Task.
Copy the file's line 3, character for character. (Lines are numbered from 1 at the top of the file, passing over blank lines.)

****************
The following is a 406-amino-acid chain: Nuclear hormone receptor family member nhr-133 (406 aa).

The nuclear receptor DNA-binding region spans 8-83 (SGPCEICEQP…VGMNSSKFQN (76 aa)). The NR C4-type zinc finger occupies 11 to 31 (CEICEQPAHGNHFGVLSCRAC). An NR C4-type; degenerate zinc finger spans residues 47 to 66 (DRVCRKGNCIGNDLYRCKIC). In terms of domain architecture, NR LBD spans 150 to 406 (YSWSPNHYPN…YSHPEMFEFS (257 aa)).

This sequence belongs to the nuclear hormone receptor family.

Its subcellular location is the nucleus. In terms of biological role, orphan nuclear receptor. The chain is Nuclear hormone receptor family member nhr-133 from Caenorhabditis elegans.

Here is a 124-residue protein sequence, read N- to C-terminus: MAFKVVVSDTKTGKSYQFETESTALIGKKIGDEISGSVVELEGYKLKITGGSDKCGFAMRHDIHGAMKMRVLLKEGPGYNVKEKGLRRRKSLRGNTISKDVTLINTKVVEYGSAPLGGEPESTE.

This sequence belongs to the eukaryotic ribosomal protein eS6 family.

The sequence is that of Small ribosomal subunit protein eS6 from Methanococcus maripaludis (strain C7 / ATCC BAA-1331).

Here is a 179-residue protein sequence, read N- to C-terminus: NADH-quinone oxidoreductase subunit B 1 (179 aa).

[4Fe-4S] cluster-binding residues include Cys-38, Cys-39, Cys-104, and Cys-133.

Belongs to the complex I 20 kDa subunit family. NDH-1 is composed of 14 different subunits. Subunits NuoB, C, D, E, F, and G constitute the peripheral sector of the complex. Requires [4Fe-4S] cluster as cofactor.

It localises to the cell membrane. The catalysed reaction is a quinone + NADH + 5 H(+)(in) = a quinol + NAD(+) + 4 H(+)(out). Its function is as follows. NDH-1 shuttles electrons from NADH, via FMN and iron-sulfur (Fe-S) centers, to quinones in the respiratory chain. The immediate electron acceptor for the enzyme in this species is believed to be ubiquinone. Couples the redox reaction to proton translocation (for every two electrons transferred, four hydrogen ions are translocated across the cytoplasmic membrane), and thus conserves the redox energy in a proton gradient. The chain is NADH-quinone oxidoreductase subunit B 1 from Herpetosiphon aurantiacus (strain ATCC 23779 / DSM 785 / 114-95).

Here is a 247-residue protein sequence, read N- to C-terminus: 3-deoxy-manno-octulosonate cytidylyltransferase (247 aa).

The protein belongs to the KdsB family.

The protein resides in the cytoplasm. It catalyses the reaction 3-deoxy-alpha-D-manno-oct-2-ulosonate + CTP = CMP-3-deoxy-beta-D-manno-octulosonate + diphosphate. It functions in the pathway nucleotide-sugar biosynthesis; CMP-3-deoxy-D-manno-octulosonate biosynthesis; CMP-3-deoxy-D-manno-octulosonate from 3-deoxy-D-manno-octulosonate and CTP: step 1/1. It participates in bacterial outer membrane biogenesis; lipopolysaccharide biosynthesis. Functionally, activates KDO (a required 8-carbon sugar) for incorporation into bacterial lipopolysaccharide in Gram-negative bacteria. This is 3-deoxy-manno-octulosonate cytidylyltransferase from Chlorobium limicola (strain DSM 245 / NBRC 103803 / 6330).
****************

This sequence belongs to the nuclear hormone receptor family.